We are so honored and zenned to have a sharing session with Africa’s Yoga Queen (yes we gave her the title), Ms. Chocolako. She is flexible, simple, stylish, very educated, accomplished, charitable, warm, and uplifting. At Lheritier, all our team members practice Yoga and meditation – we hope that in sharing a story like Choc’s you will be inspired to expand your experience in this universe by trying out Yoga and meditation. Yoga can have a great impact in one’s well being and certain practices like ashtanga can get one sweating out toxins through the skin. If you do not believe us, just go to Chocolako’s Instagram page listed below and behold her skin!
Please join us in supporting her through her social media accounts below.
Share with the world about Chocolako
Hi there. My name is Chocolako, which is the joining of my birth and childhood nick names. I am a yoga life + style mentor, writer, meditation guide and Yoga Innergy Founder. I currently live and teach yoga/meditation in Lagos, Nigeria.
How long have you been a naturalista?
Since 2005. While in graduate school at UC Berkeley, I was surrounded by high vibrational energies. The residents of California, proximity to nature, yummy food and mindful movement practices encouraged me to focus on how I love myself. I knew chemicals used to straighten my natural tresses were harmful mentally, emotionally and physically and decided to care for my authentic self, natural hair included. Once you know better, you do better.
What’s your preferred protective styling?
Ghana braids woven from my forehead to my neck. Simple and away from my face. I also like to rock a natural curly afro.
Any daily routine tips
My hair needs plenty of moisture. I create my daily hair moisturizer by mixing alkaline water, argan, avocado and essential oils, other yumminess and love. I spray my hair multiple times throughout the day, every day.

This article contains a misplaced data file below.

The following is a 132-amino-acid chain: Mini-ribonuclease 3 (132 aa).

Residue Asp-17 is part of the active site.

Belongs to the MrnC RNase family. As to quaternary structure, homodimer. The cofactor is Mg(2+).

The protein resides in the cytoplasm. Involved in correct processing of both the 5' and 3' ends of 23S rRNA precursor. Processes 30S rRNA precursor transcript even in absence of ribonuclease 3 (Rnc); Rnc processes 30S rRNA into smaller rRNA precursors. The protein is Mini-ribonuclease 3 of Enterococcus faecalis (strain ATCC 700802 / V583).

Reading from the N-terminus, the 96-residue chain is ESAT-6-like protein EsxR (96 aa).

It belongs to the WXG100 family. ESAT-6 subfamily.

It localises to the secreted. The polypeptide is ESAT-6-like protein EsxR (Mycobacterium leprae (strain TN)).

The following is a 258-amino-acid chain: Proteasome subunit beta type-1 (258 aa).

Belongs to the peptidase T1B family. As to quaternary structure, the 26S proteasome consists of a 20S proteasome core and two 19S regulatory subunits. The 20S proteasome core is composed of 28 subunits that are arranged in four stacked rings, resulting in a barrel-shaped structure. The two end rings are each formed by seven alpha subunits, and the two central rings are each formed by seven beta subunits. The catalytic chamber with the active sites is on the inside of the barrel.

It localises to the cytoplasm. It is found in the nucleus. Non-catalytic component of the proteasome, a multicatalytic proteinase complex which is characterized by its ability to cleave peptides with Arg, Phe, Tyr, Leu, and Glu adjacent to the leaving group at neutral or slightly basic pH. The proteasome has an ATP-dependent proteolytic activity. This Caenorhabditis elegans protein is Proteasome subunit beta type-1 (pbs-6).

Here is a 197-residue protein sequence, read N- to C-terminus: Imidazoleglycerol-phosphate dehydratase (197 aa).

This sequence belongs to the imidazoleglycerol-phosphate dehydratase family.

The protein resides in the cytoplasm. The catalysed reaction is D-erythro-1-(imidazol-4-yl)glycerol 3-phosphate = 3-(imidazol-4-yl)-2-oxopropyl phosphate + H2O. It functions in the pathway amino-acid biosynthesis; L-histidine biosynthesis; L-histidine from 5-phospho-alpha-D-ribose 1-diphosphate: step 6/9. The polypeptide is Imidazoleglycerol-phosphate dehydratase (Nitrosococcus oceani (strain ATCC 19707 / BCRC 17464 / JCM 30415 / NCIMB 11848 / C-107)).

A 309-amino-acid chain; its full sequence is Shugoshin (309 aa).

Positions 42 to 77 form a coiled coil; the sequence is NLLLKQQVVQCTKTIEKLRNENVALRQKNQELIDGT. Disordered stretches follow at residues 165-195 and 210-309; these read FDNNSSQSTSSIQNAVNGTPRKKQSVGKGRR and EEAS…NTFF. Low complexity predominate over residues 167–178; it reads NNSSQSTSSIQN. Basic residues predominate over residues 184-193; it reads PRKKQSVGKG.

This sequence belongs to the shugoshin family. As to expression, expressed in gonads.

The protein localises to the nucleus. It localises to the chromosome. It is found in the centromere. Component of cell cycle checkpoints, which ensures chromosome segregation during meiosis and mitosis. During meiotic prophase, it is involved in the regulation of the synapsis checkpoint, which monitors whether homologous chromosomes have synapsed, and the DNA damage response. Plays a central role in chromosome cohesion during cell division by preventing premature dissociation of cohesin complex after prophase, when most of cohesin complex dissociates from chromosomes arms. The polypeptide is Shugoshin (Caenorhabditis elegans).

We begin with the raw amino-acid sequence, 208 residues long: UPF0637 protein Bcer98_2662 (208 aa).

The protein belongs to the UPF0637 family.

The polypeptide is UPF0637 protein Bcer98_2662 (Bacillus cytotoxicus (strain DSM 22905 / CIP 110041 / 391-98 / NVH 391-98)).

What natural oils work for you in terms of skin and hair?
Essential oils, castor oil, avacado oil, coconut oil, and shea butter all over my body, from head to toes.
How does your being natural factor into empowering your identity as an African woman?
The acronym for a real African woman is R.A.W. I welcome every opportunity to align with RAW energy. Besides, when I tune in to and love my natural self, it creates space for people around me to also love themselves.
Love is a contagious carrier and if other African women love and embrace their natural selves, a collective awakening will emerge. Being natural is my contribution toward this emergence.
You are an ever stylish trendsetter, what influences your style?
Awwww, you’re so sweet. Thanks for these kind words. When I feel good from the inside, I look good on the outside. Style is connected to a feeling, and that feeling needs to be an extension of love. Bright colors and patterns, in particular, stimulate creativity and strength for me.
Having done a career change from a large conglomerate to being a yoga instructor, how did you adjust?
“Feel the fear and do it any way” was my mantra during the transition from 9 to 5 to yoga life-style mentoring. I meditated and prayed daily, conversed with other entrepreneurs and seasoned adults before taking the plunge. Most adults in their 60s and 70s highlighted the importance of “fortune favoring the bold”, and the mistake they made by following society’s expectations of success, instead of their heart. I also received emotional support from my husband. Before my days of business school, Osahon would listen intently and help me fine tune my vision for Yoga Innergy. One day, he presented me with a mind map of all the things I shared with him about this ecosystem. Having a supportive partner helps to ease the plunge toward the unknown, where limitless possibilities dwell.
How did your passion for Yoga start?
It started with an open mind. In 2005, I unrolled a yoga mat for the very first time. During this 90-minute session, I experienced a range of emotions. “E-motions” are energies in motion. The recognition of these energies and willingness to remain connected to my inner self, breath, heart beats and body encouraged me to continue unrolling my yoga mat to discover more.